After a long period of relative obscurity, Tiny was once again stepping into the spotlight and finding a following among a growing segment of the American public which rejects the corporate-driven music industry. He appeared at the Ukulele Expo '96 on Sept. 28th 1996, and gave his last taped interview (see below) with Paul Syphers, organizer of the event and founder of the Ukulele Hall of Fame Museum. Tiny expressed his hope that the interview might help to raise awareness of, and interest in, the museum. He was to have performed at the event, but was prevented from doing so when he suffered a heart attack that evening. After spending a week in hospital, Tiny was recovering at home and had been feeling strong and optimistic.
Apparently, though, his heart was not strong enough to contain his boundless enthusiasm and love for music.
With his ukulele (the quintessential "alternative" instrument) and a dynamic voice (the quintessential "natural" instrument), Tiny stood for integrity and individualism. His legacy is to remind us all that as we dash headlong into an ever more technologically sophisticated future, we should not forget to stop and smell the flowers. Tulips, of course.
Long Live Tiny Tim!
Messages of condolence may be sent to The Ukulele Diner. We will do our best to see that they are received. They will be posted here on the Memorial page, as well. (If you do not wish your message to be posted here, simply let us know.)
"Songs and Stories of the Crooners"--a full-length interview, recorded at the Uke Expo '96. Follow this link for a description and Quicktime clip from the video as well as information for ordering and supporting the Ukulele Hall of Fame Museum.
An article on Tiny Tim appears in issue #3 of the zine "Cool and Strange Music," available at Tower records, or write to "Cool and Strange Music" (see our links page).
Words and Thoughts:
Mr. tim was a huge influence on my life. The first album i ever bought was
God Bless Tiny Tim, in 1968. Man what a killer lp. Tiny, ill miss you.|
--wesley b willis
|if we don't know when he was born, will we ever be sure that he really
--John Erbuer, The Ukulogical Museum, Belgium
Farewell Tiny Tim, You were a true gentle man and an inspiration to
people who cherish their individualism. I doubt if you ever knew how
many lives that you had touched over these many years. God bless you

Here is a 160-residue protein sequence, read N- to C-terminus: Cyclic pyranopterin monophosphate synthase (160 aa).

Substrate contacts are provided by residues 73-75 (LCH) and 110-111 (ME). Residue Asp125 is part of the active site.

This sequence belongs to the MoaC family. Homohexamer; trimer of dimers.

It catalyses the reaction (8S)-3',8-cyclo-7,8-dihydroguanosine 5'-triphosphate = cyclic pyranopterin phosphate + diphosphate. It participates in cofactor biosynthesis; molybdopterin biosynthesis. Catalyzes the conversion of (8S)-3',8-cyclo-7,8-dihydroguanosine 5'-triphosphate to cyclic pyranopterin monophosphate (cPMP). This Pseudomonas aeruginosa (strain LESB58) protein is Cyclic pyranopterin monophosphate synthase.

|He will always be remembered as a charming and very down to earth man.
The world should be proud that Tiny Tim blessed us with his presence.
If only for a short time.
|I was deeply saddened to hear of the recent death of Tiny Tim, a man that
no one can deny was a true original. When others felt compelled to create
music based on whatever was popular at the moment, and to dress with the
same lack of originality, Tiny flew in the face of peer group pressure.
But perhaps that's because he HAD no peer group. . . .|
He will be remembered for his sunshine personality, his ability to laugh at himself along with us, (although he was completely sincere), and his love for music of all kinds.
Our deepest condolences go out to his widow, Susan Gardner Khaury, and to his daughter from his first marriage, Tulip Victoria.
--Dana Countryman, Publisher "Cool And Strange Music!"
|Thank you Tiny Tim. Rest in Peace among the tulips.
Tiny Tim was truly an inspiration for all musicians. My condolences go
out to his family. He will be missed and he will always be remembered.|
--Jason Gore, d.p.w.
|My condolences go out to the family and loved ones of Tiny Tim. His
passing is a truly sad mark in the history of music: the world has lost
one of its most faithful troubadours.|
I had the good fortune to have met and spent the day with Tiny when he was preparing for a show in North Adams, MA in 1989. I was a young reporter, not very good with celebrities. He was an amazing interview: I still listen to the tape now and again, as it had far too much material for any newspaper article. He was kind and polite, treating strangers as you would a friend. I could have been some hack out to make fun of him, but he was always polite to me, complimenting my questions, and calling me "Mr. Bill Sweet."
That time changed my life in a way, as the growing collection of ukuleles in my living room can attest. :-)
The world has lost a treasure-trove of music history, and a gentle man. Our prayers go with him.
-- William Sweet
|Goodbye Tiny - a giant of individualism|
|Condolences go out to Miss Sue and (wherever she is) Tulip. We should
all plant tulip bulbs in his memory. God bless Tiny Tim.|
|In 1987 I interviewed Tiny when his Great American Circus hit my
hometown. He couldn't have been more solicitous, talking about his
background and music interests (he said he listened to U2 and Bon Jovi).
I asked him if he had any advice for up-and-coming performers. "Yes," he
concluded, "be original." In an era of conformity Tiny was certainly an
original. He will be missed!|
|So often, genius is never recognized nor appreciated during ones own
lifetime. Here's hoping that love and understanding are yours on the
other side Tiny Tim. There are many who will miss you and understand
the value you added to our lives.|
--The Wizzard of Ozzzzz